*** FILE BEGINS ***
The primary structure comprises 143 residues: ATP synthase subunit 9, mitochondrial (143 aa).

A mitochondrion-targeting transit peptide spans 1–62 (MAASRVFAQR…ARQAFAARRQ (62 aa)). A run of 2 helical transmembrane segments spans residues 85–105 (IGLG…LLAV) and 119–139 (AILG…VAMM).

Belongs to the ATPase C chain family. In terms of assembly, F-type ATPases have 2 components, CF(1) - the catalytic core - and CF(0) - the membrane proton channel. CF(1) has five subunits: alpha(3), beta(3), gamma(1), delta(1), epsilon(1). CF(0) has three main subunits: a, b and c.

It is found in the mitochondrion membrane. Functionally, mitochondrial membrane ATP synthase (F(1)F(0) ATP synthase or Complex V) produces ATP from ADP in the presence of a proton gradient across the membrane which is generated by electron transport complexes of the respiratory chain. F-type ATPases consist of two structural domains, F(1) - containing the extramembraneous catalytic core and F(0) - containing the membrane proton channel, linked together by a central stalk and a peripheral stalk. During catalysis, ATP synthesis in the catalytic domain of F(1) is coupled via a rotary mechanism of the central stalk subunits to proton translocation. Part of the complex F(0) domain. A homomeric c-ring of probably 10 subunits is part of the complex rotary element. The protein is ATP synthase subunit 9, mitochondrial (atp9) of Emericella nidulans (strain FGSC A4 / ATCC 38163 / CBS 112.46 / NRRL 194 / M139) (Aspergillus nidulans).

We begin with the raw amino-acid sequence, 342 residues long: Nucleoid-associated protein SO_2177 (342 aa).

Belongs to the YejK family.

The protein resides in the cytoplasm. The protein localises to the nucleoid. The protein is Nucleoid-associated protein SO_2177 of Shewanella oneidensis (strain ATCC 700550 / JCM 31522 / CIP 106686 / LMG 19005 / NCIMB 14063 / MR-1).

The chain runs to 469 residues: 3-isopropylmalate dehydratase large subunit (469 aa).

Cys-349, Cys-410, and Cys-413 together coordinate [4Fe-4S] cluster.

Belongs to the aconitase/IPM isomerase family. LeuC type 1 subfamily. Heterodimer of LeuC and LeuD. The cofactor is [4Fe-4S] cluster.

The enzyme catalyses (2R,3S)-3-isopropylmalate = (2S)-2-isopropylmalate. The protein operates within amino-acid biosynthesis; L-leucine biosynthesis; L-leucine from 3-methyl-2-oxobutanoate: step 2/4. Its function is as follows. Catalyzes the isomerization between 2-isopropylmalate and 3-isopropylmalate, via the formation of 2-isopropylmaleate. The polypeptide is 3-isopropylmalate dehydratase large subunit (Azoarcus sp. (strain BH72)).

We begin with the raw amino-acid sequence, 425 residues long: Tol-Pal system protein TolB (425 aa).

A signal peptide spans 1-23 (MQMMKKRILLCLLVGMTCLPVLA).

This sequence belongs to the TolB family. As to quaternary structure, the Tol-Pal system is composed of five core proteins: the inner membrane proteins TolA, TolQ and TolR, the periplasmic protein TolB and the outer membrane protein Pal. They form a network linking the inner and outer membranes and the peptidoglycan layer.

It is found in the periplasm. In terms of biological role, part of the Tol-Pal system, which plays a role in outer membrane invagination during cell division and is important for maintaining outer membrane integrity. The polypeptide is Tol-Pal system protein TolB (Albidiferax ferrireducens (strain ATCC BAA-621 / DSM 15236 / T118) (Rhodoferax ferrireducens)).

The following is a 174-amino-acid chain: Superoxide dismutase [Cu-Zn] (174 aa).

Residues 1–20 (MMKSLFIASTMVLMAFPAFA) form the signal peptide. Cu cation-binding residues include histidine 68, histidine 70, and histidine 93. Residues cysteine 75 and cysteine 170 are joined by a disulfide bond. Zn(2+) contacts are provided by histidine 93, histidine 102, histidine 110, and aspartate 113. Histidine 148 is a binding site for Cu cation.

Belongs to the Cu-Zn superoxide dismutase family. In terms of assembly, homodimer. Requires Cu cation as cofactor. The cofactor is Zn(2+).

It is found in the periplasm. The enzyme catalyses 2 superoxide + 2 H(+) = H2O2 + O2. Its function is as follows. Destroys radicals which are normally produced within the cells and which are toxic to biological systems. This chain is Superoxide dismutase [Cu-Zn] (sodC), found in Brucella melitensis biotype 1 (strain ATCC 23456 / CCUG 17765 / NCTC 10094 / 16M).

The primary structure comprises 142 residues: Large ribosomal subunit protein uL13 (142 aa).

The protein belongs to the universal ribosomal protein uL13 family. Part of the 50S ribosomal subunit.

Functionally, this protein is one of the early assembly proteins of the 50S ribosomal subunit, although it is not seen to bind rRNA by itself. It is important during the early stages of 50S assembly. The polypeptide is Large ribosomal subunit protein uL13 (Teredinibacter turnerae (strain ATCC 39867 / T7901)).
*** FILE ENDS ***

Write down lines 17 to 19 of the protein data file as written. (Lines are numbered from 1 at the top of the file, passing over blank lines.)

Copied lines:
Residues 1–20 (MMKSLFIASTMVLMAFPAFA) form the signal peptide. Cu cation-binding residues include histidine 68, histidine 70, and histidine 93. Residues cysteine 75 and cysteine 170 are joined by a disulfide bond. Zn(2+) contacts are provided by histidine 93, histidine 102, histidine 110, and aspartate 113. Histidine 148 is a binding site for Cu cation.

Belongs to the Cu-Zn superoxide dismutase family. In terms of assembly, homodimer. Requires Cu cation as cofactor. The cofactor is Zn(2+).

It is found in the periplasm. The enzyme catalyses 2 superoxide + 2 H(+) = H2O2 + O2. Its function is as follows. Destroys radicals which are normally produced within the cells and which are toxic to biological systems. This chain is Superoxide dismutase [Cu-Zn] (sodC), found in Brucella melitensis biotype 1 (strain ATCC 23456 / CCUG 17765 / NCTC 10094 / 16M).